Fashion Capital: How Accra Became Central to “Made in Africa” Fashion

Words by The Folklore Team


As the first West African country to gain its independence from Britain in 1957, Ghana has always been at the forefront of revolutions taking place on the continent. The sense of pride and freedom that came with independence ushered in a wave of creativity that saw young Ghanaians find new ways to express themselves and their newfound way of life.

From trailblazing photographer James Barnor, who became the first full-time newspaper photographer in Ghana in the 1950s, to pioneering designer Kofi Ansah, who once made a garment for the UK’s Princess Anne after his graduation from the Chelsea School of Art in London, Ghanaian creatives have been sharing their talents with the rest of the world without diminishing their African origins. What they, and many other creatives who either studied or worked abroad, have in common is that they returned home to Ghana to continue their work.

Today, Ghana’s capital city Accra has become the homecoming spot in Africa for a number of reasons. From the annual Afrochella festival – an end-of-year music and cultural event that takes place in the city, to 2019’s much-publicized The Year of Return, the celebration marking 400 years since the first ships left for the transatlantic slave trade, which invited the descendants “come home”, taking pride in one’s heritage has been central to the rise of Ghanaian creativity.

For George Tetteh, the founder and creative director of Accra-based brand Atto Tetteh (which is available for wholesale on The Folklore Connect), his first visit to the historical site of Fort William was enough to inspire his SS22 collection, titled “Back to Basics”. Built by the British in the 18th century in Anomabo in Central Ghana, the fort stands today as a symbol of resilience, and evokes a sense of curiosity, nostalgia and pride for young Ghanaians. Tetteh used an illustration of the landmark as a recurring pattern on shirts and dresses, alongside tie-dye jumpsuits, pinstriped pants and crochet separates. The latter was crafted with the help of Redwool, a brand in Accra specializing in crochet pieces made by hand.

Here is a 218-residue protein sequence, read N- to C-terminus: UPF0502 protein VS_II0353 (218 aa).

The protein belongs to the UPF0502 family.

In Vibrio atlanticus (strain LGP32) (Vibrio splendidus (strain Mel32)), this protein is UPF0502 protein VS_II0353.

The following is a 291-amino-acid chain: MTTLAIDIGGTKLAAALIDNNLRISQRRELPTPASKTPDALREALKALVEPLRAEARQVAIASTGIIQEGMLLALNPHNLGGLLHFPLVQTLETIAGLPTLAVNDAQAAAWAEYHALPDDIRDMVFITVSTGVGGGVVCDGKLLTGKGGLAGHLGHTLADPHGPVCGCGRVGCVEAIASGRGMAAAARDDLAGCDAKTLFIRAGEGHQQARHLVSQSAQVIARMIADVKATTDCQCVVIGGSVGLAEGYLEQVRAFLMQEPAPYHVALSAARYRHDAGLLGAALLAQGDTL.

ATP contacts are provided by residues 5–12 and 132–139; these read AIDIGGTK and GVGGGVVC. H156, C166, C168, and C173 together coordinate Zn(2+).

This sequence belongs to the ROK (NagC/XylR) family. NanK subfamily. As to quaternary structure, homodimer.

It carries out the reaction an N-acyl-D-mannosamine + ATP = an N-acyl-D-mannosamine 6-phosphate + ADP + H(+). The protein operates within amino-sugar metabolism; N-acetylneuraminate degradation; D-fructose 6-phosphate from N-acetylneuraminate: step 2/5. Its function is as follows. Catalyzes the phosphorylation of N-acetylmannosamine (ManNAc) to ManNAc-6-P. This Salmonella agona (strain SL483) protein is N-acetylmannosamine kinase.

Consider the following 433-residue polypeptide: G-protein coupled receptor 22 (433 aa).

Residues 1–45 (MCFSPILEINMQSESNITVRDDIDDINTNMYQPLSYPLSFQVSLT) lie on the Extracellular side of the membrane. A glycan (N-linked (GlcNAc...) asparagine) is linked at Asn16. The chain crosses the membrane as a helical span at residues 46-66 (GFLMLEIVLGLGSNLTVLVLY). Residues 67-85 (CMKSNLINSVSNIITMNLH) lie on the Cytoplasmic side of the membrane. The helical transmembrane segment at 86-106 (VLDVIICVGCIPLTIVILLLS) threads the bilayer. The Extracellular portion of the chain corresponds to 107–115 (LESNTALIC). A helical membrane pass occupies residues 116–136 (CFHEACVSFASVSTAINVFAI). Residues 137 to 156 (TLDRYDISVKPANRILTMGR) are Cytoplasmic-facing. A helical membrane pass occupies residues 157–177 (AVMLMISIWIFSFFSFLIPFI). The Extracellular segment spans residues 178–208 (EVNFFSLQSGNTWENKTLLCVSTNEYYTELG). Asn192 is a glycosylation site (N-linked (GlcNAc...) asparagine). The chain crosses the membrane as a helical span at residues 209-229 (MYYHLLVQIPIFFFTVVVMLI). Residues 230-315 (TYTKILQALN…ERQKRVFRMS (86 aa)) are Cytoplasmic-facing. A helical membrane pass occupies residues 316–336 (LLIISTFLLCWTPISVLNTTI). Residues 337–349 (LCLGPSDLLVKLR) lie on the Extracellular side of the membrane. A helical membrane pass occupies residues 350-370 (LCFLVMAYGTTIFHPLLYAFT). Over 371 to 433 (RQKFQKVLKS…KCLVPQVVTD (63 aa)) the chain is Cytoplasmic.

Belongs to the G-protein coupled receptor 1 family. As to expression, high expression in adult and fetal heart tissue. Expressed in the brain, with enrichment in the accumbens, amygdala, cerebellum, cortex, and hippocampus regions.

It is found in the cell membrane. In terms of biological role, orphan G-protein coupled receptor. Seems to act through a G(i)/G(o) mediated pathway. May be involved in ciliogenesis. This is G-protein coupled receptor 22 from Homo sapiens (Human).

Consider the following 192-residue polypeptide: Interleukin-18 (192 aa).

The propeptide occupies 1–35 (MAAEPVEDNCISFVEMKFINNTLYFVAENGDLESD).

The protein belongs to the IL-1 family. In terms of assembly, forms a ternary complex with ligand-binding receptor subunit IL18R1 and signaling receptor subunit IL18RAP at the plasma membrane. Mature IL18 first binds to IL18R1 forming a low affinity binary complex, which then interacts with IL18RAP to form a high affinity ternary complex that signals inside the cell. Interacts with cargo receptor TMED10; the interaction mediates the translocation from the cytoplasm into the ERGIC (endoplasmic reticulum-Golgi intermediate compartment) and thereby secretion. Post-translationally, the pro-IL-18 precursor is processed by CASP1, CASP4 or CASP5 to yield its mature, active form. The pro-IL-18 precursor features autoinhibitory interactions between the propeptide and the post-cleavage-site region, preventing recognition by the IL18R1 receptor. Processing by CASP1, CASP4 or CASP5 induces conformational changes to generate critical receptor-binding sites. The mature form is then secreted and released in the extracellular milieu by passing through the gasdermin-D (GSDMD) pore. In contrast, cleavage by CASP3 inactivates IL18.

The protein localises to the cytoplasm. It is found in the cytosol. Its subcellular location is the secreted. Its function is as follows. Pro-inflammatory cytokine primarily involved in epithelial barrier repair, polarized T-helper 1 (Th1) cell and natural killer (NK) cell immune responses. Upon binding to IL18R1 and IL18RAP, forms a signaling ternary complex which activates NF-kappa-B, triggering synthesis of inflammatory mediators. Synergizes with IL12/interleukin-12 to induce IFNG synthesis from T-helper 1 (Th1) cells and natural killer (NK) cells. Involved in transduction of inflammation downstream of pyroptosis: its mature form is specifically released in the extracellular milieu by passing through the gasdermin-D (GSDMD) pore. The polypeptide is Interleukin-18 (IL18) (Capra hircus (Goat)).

Employing local makers and artisans is essential to the work of many designers hailing from Ghana. It is the same philosophy that sees Phyllis Taylor, the founder of SIKA, design her collections at home in London but has them all made in her second home in Accra, using a team of talented tailors and seamstresses to create her wax prints skirts dresses and jackets. With the belief that successful garment production should have social and environmental responsibilities at its core, SIKA makes paying fair wages, creating employment and making a meaningful difference within the Ghanaian community part of its brand ethos.

SIKA has also run production bootcamps in the past, a program aimed at new clothing and accessories designers looking to establish reliable production and manufacturing teams in Accra. While China has long established itself as the largest textile manufacturing industry in the world, Accra’s textile industry has steadily grown due to the demand for authentic and high-quality Ghanaian fabrics that emerging brands require for their collections.

Many Ghanaian designers cite their city and culture as a frequent source of inspiration. Ajabeng designer Travis Obeng-Casper looks to the streetwear scene in Accra, and the lives of everyday people. “I mostly get inspiration in the city when I go to Makola market. I get inspired by the everyday lifestyle of the people. How they live, how they wish they’ll live and also the do-it-yourself aesthetic of the streetwear scene,” he says.

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